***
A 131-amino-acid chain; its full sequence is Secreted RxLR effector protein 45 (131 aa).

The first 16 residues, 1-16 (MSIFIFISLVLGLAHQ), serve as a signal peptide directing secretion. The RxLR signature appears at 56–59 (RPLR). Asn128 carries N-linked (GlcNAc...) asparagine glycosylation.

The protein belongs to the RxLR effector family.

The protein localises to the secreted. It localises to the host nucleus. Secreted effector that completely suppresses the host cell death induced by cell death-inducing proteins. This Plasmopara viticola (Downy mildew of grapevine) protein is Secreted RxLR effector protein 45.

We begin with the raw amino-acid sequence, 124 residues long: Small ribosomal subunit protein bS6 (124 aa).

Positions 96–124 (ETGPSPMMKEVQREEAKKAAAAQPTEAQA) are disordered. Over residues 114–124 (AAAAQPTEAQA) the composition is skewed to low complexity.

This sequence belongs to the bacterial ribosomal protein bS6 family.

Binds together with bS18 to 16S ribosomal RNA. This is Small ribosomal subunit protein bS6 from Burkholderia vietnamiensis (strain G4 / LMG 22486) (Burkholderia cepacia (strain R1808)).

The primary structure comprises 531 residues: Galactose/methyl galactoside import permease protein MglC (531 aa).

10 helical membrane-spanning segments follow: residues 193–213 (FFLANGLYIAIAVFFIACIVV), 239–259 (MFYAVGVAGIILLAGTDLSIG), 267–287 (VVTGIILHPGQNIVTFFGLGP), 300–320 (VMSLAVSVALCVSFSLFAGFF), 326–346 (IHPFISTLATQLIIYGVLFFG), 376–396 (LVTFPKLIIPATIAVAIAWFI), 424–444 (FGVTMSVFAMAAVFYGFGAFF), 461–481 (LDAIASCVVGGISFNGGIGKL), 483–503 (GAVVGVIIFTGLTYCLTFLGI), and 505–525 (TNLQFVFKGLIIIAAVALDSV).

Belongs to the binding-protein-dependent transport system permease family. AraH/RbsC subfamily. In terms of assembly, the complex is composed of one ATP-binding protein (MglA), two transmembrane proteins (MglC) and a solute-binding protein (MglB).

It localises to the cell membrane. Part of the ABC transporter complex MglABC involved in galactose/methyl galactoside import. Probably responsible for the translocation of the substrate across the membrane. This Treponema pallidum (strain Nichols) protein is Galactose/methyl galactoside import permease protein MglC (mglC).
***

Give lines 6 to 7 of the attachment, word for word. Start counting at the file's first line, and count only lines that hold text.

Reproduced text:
Positions 96–124 (ETGPSPMMKEVQREEAKKAAAAQPTEAQA) are disordered. Over residues 114–124 (AAAAQPTEAQA) the composition is skewed to low complexity.

This sequence belongs to the bacterial ribosomal protein bS6 family.